In an effort to help alleviate the plight of several homeless Iranian men working as porters at Qatar’s Central Market, some 200 residents have rallied around a new campaign to support them.
The project, dubbed #SaveHamaalis on Facebook, was launched after a widely circulated Doha News report highlighted the hardships many of these elderly employees face, including a lack of adequate shelter and vulnerability to crime.
Speaking to Doha News, Kim Wyatt, a 47-year-old Australian expat and one of the group’s founding members, explained how the initiative took off:
“(After I read the story,) I went to visit the hamaalis, talk to them and hear their personal stories. They are old, frail, homeless and poor.
Two days later, one of the worst sandstorms in recent years hit Qatar and I think the whole community felt a little vulnerable during that night. In the morning, I heard that hamaali Mansour had died during the storm. He had slept outside during the night. He was also crippled and asthmatic. I had only met him a few days earlier.”
Wyatt said she then put out a Facebook request asking people to spread the word about the hamaalis’ situation. At that point, several residents asked how they could help.
“So in direct response to that, I created the Facebook group #SaveHamaalis to provide a forum for positive discussion and action to save the hamaalis and to provide the essential necessities for living.”
‘Now we’re seen’
Together, the group has collected and donated mattresses, pillows, bedding, toiletries, clothes, shoes, cutlery, soap, phone cards, fans and medications for all seven men.
Speaking to Doha News, Abdullah, a 75-year-old hamaali, said the response has been overwhelming.
“People have been coming here everyday, talking to us, asking us how we’re doing, and helping us. We are so grateful. For years people have just passed us by, and now, we’re suddenly seen. We want to thank everybody who’s thought of us. We are humbled by this support,” he said.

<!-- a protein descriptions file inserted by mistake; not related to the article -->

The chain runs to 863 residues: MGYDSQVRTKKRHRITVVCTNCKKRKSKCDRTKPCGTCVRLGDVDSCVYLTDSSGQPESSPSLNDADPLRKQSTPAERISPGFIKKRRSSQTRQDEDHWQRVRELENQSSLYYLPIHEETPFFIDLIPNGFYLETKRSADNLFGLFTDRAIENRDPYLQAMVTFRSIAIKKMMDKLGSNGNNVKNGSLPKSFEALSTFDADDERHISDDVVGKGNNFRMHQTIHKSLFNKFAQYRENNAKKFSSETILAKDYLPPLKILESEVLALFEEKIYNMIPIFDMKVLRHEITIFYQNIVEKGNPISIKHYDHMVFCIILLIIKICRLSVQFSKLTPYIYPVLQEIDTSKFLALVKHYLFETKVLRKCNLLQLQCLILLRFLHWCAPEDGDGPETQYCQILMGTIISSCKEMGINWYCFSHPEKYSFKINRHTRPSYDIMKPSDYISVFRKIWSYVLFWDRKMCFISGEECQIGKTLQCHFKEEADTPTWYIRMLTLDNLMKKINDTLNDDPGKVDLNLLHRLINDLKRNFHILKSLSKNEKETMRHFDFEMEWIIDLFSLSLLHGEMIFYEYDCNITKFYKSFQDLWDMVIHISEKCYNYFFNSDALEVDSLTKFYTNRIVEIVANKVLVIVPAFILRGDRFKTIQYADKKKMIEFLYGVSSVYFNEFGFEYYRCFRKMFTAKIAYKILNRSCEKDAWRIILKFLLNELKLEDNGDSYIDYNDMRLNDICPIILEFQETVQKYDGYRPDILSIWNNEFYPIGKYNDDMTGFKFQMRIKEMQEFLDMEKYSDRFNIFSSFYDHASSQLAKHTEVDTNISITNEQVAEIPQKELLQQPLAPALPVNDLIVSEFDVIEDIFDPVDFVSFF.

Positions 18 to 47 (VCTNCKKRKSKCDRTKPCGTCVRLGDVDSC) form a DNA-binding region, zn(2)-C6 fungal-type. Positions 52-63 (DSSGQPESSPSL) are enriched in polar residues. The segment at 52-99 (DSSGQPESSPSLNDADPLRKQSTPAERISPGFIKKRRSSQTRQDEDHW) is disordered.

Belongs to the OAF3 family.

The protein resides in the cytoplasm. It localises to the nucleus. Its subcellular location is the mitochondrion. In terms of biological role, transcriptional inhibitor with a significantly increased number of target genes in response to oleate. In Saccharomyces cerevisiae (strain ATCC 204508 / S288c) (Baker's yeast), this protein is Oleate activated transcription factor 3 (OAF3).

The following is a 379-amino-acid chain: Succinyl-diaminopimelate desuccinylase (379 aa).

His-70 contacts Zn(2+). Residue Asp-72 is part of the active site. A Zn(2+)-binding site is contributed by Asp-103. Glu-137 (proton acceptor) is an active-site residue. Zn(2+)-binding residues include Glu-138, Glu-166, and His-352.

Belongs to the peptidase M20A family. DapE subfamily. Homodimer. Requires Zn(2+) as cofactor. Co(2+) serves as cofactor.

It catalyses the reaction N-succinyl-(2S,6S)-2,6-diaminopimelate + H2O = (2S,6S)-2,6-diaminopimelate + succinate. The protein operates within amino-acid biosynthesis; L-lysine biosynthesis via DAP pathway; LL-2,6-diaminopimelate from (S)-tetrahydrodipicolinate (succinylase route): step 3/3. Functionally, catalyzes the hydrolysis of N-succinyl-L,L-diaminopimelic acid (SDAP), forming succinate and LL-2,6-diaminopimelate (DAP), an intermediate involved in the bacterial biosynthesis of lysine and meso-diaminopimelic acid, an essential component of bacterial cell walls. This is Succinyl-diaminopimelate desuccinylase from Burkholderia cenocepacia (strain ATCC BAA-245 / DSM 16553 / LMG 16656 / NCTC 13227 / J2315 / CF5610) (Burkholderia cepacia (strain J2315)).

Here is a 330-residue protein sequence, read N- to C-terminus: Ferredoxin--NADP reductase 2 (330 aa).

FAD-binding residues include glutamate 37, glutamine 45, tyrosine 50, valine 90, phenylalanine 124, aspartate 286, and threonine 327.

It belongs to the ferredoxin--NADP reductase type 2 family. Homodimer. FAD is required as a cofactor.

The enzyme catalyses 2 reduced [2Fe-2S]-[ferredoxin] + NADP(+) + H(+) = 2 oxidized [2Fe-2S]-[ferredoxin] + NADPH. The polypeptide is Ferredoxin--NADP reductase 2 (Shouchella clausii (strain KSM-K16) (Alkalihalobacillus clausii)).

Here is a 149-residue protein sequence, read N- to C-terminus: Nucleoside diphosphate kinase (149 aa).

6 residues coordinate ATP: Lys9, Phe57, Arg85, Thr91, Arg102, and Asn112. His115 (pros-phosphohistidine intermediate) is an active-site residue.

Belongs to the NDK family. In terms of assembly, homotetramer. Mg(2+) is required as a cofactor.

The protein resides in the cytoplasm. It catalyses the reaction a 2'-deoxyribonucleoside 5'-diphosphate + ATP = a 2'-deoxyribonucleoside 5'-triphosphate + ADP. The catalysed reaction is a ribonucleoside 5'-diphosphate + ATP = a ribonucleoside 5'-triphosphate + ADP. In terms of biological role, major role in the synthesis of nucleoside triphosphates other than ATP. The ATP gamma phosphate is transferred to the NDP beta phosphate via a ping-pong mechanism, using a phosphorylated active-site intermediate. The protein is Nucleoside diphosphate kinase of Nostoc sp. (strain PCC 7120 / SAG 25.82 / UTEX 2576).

Donations aside, the group is also hoping to help the men secure sustainable regular medical care, housing and food.
A week ago, one of the group’s members organized a private free health screening, where the men, most of whom have diabetes, arthritis, and other joint pains, were examined and given medication.
The group has also set up a food donations tab at a restaurant in the Central Market, where members can donate toward the mens’ QR25 daily food bills.
Fueled by this spark of attention, Abdullah and his friends have also begun to take action. Last week, they set out to look for affordable accommodation in surrounding areas.
“We couldn’t find a place where we can all live together. There’s nothing nearby. Everything is full, or people want only families to live. So we asked people we knew in Musherib, near the (Mercure) Hotel.
And we have found space! Friends and their friends have agreed to give us places in their homes. Two are near the market, and five of us, inshAllah, will live in the city,” he said.
To help the hamaalis pay for rent, the group has reached out to the Zakat Fund, a national charity overseen by the government that is dedicated to helping the needy, and are awaiting its response.
In the coming months, organizers of the group hope to expand their operations to help hamaalis at the Souq Waqif, Irani Souq and other establishments. Wyatt said:
“I hope to see #SaveHamaalis continue to grow and develop to help others in need and hopefully work with the Qatar government to tackle other aid projects in Qatar.
Looking at what we have completed in one week imagine what we could complete in one year? Hopefully, we (can) also indirectly given them back some sense of their own human dignity.”
Those who want to contribute to #SaveHaamalis can get in touch with organizers via the campaign’s Facebook page.
Donations being sought include clothes and bedding. The group is also working to obtain health cards for the men, and regular medications they need for their conditions.
“The people of Qatar have shown that they care and that they want to help. I think it’s time that the world hears positive stories from Qatar and realizes that there are people here who do want to create change and see results,” Wyatt said.